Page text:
J.M. Malone and Son, Inc. produces 3 million feed trained Northern Strain Largemouth Bass fingerlings annually. These fingerlings are sold for stocking recreational fishing ponds, sold to food fish growers who raise adult largemouth and some are stocked into our own production ponds to produce advanced fingerlings and adult largemouth. The greatest obstacle to the large scale production of advanced fingerling and adult bass is poor survival caused by poor retention of feeding behavior once feed trained fingerlings are stocking into production ponds. J.M. Malone and Son, Inc. is committed to resolving this problem in largemouth bass culture allowing us to supply the great demand for these fish.
J.M. Malone and Son, Inc. has produced Florida Strain Largemouth and the F1 Hybrid Largemouth since 2001. We have observed that bass with Florida Genes grow slower than Northern Strain Largemouth. The difference in growth begins in the hatchery where bass with Florida Genes require more time to hatch and more time to swim up. In several trials using ponds of forage fish, Northern Strain Largemouth Fingerlings grew to 1 pound by the age of 16 months while F1 Hybrid Largemouth only grew to 1/2 pound by the age of 16 months. In trials using feed trained Northern Strain Largemouth and feed trained F1 Hybrid Largemouth, the Northern Strain Largemouth grew to 1 1/2 pounds by the age of 16 months while F1 Hybrid Largemouth only grew to 1 pound by the age of 16 months. However, we have also observed that bass with Florida genes begin to put on more weight at four years of age than Northern Strain Largemouth and that bass fingerlings with Florida Genes grow more uniformly than do Northern Strain Largemouth fingerlings.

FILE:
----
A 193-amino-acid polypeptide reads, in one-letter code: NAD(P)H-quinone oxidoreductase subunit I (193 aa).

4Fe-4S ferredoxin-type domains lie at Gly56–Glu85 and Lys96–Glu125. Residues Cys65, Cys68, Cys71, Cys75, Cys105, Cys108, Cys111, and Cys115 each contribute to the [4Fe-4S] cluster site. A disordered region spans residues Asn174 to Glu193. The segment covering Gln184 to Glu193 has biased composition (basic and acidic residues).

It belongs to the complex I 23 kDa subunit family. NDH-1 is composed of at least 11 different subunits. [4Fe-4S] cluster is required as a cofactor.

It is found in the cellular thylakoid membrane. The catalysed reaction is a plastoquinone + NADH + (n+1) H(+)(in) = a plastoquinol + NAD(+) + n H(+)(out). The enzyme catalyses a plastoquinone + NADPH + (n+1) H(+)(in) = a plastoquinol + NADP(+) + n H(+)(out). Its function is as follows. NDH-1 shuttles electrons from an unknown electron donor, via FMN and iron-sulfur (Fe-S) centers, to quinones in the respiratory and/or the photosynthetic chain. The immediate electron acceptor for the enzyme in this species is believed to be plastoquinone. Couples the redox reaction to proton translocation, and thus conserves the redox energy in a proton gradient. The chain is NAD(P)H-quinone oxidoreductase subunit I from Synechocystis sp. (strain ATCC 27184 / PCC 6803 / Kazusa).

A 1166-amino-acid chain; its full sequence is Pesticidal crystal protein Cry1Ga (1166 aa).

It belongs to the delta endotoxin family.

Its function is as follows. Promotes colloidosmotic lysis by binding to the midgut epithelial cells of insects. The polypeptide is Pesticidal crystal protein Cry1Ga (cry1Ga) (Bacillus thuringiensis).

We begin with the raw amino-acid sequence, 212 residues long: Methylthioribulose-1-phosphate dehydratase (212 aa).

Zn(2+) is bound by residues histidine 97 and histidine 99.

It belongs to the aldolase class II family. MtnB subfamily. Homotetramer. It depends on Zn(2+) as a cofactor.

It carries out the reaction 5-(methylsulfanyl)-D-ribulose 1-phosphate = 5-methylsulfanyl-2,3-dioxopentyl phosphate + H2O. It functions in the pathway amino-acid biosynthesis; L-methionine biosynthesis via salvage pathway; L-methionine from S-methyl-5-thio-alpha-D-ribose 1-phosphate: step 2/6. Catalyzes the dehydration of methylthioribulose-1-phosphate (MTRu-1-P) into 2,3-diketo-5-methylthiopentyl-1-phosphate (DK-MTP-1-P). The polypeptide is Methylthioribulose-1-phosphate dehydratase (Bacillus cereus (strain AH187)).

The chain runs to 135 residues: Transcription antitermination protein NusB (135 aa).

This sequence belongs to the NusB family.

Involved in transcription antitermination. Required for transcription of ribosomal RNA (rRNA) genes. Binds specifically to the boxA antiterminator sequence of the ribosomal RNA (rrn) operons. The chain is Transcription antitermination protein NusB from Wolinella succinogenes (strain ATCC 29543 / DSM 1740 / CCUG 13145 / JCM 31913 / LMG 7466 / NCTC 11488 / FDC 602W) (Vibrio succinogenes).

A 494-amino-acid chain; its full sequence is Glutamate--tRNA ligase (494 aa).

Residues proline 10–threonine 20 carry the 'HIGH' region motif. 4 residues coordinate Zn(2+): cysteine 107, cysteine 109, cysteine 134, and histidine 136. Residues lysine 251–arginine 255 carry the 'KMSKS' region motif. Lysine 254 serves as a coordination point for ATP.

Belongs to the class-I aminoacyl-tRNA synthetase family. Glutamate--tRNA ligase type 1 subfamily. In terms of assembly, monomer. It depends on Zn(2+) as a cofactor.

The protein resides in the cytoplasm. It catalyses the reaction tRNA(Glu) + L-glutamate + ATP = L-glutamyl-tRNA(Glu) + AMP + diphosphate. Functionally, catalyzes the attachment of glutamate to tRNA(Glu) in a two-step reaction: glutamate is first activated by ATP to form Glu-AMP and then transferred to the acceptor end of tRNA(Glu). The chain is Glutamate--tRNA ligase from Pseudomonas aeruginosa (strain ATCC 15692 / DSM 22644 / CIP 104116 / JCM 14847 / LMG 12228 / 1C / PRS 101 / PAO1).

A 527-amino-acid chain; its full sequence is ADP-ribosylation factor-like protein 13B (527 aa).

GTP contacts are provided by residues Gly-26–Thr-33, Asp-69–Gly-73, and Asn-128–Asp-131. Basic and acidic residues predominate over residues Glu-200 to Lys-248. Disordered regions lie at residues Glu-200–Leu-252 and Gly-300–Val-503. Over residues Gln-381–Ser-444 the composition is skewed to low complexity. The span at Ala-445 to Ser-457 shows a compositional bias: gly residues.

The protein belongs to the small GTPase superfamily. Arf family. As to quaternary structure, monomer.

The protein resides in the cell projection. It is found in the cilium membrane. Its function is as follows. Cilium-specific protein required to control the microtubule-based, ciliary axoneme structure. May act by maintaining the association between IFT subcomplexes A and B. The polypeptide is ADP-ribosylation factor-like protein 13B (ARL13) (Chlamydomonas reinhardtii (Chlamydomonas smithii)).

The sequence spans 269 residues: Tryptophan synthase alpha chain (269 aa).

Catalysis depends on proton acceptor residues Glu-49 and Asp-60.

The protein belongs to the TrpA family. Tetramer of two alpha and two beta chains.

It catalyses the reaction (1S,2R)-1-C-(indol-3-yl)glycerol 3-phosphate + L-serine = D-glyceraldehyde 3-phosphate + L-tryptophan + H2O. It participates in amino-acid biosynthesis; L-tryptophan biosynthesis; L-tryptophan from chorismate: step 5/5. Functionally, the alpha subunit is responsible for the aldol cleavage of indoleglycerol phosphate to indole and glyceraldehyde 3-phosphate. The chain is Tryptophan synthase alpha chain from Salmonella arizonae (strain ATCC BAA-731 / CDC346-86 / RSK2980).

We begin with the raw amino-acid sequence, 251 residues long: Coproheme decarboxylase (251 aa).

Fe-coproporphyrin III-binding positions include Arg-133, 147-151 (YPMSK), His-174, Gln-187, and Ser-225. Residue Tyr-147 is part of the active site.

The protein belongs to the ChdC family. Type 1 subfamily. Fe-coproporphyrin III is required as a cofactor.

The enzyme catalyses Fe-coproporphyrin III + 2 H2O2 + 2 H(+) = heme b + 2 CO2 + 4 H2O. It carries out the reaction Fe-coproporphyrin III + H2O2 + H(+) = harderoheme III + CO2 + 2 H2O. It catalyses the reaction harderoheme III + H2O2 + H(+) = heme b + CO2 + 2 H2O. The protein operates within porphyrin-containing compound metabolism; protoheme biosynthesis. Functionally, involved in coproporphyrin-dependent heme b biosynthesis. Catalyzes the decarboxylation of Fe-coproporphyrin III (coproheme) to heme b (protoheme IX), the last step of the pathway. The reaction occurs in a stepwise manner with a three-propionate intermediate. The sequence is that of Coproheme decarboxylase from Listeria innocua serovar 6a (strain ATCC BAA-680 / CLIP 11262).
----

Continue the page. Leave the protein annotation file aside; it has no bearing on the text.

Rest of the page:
The most notable differences between Northern Strain Largemouth and bass with Florida Genes can be observed when handling small 1-3" fingerlings. Northern Strain Largemouth bass fingerlings will tolerate the handling, grading and water quality associated with feed training. Florida Strain Largemouth and F1 Hybrid Largemouth fingerlings are very susceptible to columnaris and must often be stocked within several days of harvest to prevent complete mortality. It is very rare that a group of Florida Strain fingerlings or F1 Hybrid fingerlings will handle well enough to feed train them in sufficient numbers. For this reason advanced Florida Strain Largemouth and F1 Hybrid Largemouth fingerlings are always in short supply.
All Largemouth Bass Virus susceptible species produced by J.M. Malone and Son, Inc. are tested bi annually for Largemouth Bass Virus (LMBV). Since testing began in 2002 no LMBV has ever been isolated from any fish on our farm.